Monday 25 September 2017

How Isil hopes to extend its killing machine to the West

The slow creep of Isil through Libya has gone largely unnoticed, but it is here, in a divided nation spiralling further into chaos, that Isil leader Abu Bakr al-Baghdadi's (pictured) men are now finding fertile ground
The slow creep of Isil through Libya has gone largely unnoticed, but it is here, in a divided nation spiralling further into chaos, that Isil leader Abu Bakr al-Baghdadi's (pictured) men are now finding fertile ground

Louisa Loveluck

Isil's execution of 21 Egyptian Christians on Libya's Mediterranean shore is intended as a clear message to Europe: the group is expanding its geographical spread, and it has the West in its sights.

The slow creep of Islamic State of Iraq and the Levant (Isil) through Libya has gone largely unnoticed, but it is here, in a divided nation spiralling further into chaos, that Isil leader Abu Bakr al-Baghdadi's men are now finding fertile ground. The jihadist group - one of several now operating in Libya - gained a foothold in the port city Derna last October, after a senior Isil official travelled to eastern Libya to unite a panoply of militant factions under a single banner.

The Isil leader has since recognised the Libyan "provinces" of Barqa in the east, Tripolitania in the west, and Fezzan in the desert south as belonging to his self-styled "caliphate." Details of the group's strength remain murky, as does the extent to which they are in functional communication with their masters in Iraq and Syria. But online, Isil supporters have been making an aggressive case for continued expansion in Libya, and Western intelligence officials now fear the power vacuum engulfing the oil-rich nation will provide Isil's militants fertile ground to grow in strength.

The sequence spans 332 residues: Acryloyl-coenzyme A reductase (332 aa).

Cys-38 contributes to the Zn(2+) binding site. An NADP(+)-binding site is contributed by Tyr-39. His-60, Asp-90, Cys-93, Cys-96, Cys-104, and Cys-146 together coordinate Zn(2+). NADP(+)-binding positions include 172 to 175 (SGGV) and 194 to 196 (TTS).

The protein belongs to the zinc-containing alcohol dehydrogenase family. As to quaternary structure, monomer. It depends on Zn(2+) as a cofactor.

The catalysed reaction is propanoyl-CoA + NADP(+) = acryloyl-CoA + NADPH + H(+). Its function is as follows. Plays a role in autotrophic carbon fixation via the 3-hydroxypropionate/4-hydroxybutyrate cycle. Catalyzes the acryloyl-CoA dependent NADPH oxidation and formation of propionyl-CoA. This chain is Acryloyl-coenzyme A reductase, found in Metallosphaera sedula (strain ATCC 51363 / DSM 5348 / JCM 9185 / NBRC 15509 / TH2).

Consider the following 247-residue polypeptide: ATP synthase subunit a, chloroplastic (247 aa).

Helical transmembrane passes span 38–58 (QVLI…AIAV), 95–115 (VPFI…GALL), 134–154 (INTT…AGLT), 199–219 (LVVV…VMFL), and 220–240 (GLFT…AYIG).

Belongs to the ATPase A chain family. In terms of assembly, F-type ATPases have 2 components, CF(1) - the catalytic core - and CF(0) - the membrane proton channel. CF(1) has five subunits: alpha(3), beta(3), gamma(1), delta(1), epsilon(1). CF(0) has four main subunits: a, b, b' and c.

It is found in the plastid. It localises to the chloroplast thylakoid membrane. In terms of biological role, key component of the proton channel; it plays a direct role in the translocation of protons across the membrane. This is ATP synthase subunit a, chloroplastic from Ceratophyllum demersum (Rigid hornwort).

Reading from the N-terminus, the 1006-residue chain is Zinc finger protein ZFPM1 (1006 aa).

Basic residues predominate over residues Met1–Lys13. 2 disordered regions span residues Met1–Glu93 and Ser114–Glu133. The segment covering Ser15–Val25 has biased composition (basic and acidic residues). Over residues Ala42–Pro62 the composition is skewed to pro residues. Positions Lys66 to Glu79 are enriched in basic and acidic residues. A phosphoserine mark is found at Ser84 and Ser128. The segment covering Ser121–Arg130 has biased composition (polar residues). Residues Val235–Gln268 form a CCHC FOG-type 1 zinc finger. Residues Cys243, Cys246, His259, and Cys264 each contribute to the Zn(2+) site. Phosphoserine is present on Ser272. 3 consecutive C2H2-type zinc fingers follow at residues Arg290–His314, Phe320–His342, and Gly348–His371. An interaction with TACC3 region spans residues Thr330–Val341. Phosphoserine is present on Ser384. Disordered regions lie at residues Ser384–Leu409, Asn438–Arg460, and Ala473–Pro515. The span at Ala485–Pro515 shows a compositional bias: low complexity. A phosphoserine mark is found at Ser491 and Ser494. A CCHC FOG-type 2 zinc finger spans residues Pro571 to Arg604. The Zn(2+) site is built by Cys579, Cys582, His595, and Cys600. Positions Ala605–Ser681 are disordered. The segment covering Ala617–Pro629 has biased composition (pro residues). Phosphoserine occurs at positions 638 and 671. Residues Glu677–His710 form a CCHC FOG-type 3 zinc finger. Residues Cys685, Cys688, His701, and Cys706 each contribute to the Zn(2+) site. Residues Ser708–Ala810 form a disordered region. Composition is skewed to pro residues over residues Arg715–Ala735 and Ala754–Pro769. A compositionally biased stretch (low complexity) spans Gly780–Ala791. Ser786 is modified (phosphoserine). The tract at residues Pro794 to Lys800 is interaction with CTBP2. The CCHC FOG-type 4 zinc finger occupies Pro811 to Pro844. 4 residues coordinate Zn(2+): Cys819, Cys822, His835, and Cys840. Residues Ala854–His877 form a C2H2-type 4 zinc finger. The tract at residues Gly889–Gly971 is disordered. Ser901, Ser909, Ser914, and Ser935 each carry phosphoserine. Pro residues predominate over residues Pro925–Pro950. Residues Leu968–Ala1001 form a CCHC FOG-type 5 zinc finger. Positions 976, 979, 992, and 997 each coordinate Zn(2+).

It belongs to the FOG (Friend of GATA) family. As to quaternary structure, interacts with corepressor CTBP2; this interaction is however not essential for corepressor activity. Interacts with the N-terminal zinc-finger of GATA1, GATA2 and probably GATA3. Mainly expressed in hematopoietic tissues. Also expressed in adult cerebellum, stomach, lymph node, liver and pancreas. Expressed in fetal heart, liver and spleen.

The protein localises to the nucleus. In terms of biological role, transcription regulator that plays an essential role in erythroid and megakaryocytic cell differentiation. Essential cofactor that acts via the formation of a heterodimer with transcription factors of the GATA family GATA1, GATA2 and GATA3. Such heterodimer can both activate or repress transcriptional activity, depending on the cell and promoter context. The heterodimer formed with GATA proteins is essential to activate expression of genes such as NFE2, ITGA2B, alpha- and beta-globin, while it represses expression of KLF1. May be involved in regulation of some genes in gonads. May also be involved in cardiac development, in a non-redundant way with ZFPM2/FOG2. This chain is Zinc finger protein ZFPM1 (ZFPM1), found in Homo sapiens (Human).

Three years after the fall of longtime ruler Muammar Gaddafi, Libya is split between an internationally recognised government in the far east and Islamists who control Tripoli in the west.

Militants Although each side is nominally allied with a patchwork of overlapping militias, control over the armed groups is often limited in practice.

In the early days of Isil's expansion into Libya, it has left the clearest footprint in the cities of Benghazi, Sirte and the capital, Tripoli, where it recently mounted an armed assault on a luxury hotel, killing at least eight people.

At the weekend, Isil loyalists said they had seized control of municipal institutions in Sirte, the eastern port city from which the group's Egyptian Christian hostages were kidnapped.

They claimed to be broadcasting Mr Baghdadi's sermons on local radio stations.

A key question in the months to come will be the extent to which Libya's Isil-affiliates are able to link up with militants from branches outside the country - the porous border with Egypt has been of particular concern to officials in Cairo, who say militants from Egypt's own Isil affiliate, the Province of Sinai, have travelled to Libya for training, a long journey that involves traversing the entire country east to west.

(© Daily Telegraph, London)

Telegraph.co.uk

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